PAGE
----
Cracked software may be cheap or free but it could cost you big time: Internet Scambusters #983
Some computer apps and programs are so expensive, it's tempting to fall for the lure of cracked software, which has been hacked and may cost you next to nothing.
That's how the process starts. But it could end up wrecking your computer and even landing you in jail.
We'll explain why in this week's issue and show you what you should be doing instead.
Let's get started…
Don't Fall for the Money-Saving Lure of Cracked Software
Think you've found a bargain price for that expensive app or software you need? Like most other too-good-to-be-true deals, it's probably a scam. Not only that, but if you use it, you could be breaking the law.
We're talking about so-called "cracked" software -- an app that has been cracked open to remove its protection so that anyone can use or copy it, sometimes without paying a cent.
The Internet is teeming with the stuff. There are hundreds, maybe thousands, of websites dedicated to cracks.
You might think it's worth a try, but don't even go there.
Here's one reason why: When you buy cracked software, you're often advised to switch off your Internet security app to enable you to install it. This sometimes happens with genuine software, so it's hard to spot the ruse.
If and when you do, you have nothing to protect you from the malware that can be hidden inside the modified software.
Furthermore, you might not even get the app you're trying to get on the cheap or for free. In a malware storm that's raging on the Internet right now, crooks are using an evil tactic where they may not supply even a cracked program; they just install a bit of code called Mosaic Loader, which unlocks access to your PC.
While it's being installed, it mimics the real program misguided downloaders are trying to get, even using the same file and folder structure. That means victims won't discover what's happened until it's too late!
Before they know it, every bit of confidential data on a PC could be stolen, or the machine will be locked into a network of computers used for sending out spam or other malware.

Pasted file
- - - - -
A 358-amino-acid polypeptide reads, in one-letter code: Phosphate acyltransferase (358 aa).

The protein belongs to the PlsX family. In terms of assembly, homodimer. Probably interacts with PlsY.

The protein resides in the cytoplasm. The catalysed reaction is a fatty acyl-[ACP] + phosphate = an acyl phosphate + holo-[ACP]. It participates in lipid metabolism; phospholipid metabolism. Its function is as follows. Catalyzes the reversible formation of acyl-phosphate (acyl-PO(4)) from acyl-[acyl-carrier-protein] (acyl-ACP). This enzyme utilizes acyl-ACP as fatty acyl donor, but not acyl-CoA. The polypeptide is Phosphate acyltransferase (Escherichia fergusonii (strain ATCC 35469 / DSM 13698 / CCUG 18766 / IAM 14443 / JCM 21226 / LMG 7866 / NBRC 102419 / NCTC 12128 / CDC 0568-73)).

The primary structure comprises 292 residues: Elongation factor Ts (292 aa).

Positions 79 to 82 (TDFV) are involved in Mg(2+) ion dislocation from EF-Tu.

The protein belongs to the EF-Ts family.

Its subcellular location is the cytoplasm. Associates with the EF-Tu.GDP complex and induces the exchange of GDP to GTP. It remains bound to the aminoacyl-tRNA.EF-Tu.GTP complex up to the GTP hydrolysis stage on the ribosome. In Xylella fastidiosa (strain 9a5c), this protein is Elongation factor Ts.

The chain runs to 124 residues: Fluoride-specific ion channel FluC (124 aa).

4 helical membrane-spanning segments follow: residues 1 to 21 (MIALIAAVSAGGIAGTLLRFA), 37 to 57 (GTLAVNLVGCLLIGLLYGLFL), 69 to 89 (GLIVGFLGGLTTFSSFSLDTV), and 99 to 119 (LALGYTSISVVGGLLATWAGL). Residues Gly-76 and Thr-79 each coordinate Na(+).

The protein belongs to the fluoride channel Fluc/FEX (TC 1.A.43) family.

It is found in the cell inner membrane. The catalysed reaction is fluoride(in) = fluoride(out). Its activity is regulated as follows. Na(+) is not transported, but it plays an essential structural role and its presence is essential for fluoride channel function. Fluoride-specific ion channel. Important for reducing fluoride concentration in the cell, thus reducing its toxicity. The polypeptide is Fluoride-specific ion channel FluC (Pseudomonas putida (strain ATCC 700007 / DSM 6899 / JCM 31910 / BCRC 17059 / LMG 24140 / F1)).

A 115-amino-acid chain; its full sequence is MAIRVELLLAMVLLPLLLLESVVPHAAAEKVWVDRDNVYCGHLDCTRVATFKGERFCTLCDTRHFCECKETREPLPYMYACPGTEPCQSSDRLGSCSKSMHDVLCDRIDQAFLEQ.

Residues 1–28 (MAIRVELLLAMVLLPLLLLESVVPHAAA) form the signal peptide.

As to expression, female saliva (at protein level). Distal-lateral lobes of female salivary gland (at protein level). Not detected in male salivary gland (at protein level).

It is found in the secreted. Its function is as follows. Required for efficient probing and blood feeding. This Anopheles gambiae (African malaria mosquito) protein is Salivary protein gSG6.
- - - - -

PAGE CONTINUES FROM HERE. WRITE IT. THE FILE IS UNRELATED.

In other words, your system will be cracked open too.
Security researchers believe a global team of hackers behind the current onslaught plans to break into as many computers as possible, as fast as possible, and then actually sell access to other crooks and scammers via the black market (the "Dark Web").
In one case, reported by security firm Sophos, an overseas company is reputedly offering $5 for each link to compromised PCs.
In a "refinement" of the scam, the malware actually produces a pop-up warning of infection, with a "help" link that actually leads to even more malware disguised as a removal tool.
This is dangerous stuff. What might have started out as an attempt to get something for nothing could prove to be a horrendously expensive mistake.
Here are three ways to avoid getting caught up in this minefield.
First, don't buy dirt-cheap versions of expensive software. It's probably a scam, but even if it works and isn't infected, it won't be supported by the developer, you can't troubleshoot it, and it could damage your operating system.
Plus, it may also be illegal, even when the crack site says it's not. You can face fines of up to $250,000 or even get jail time if you pass it to someone else.
Don't even search for cracked software. If you Google the term, you'll see pages and pages of crack sites, often offering links to the Top 10 sources. You have absolutely no way of knowing what they're up to.
Second, be ultra-cautious about switching off your security software before installing any program, especially downloaded or cut-price software.
Instead, create a restore point on a Windows PC and try the installation with your security program intact. If it doesn't work, the restore point will enable you to backtrack.
If you really must suspend your security, do it for as little time as possible and then run a scan immediately after the installation.
And third, if the software you want is too expensive, look for an alternative, not a crack. For example, there are half a dozen legitimate and free or low-cost word-processing programs that, for most people, perform just as well as full-cost ones and offer compatibility with their expensive cousins.
According to the Digital Citizens Alliance, one third of illegal and cracked software is infected with viruses, Trojans, adware, and spyware. Those are frightening odds. Just don't put yourself at risk; stick with the real thing.
Alert of the Week
We reported recently about scams associated with DNA testing: This Fraudulent DNA Test Could Cost You $10,000.
In a new trick, con artists are phoning Medicare recipients claiming their cardiologist has ordered a test to establish their susceptibility to heart disorders.
Victims may well receive a swabbing kit but, in return, they have to provide their Medicare details. These are then used either for identity theft or to fraudulently bill Medicare.
Talk directly to your cardiologist or other health professional before considering any type of gene test.
That's it for today -- we hope you enjoy your week!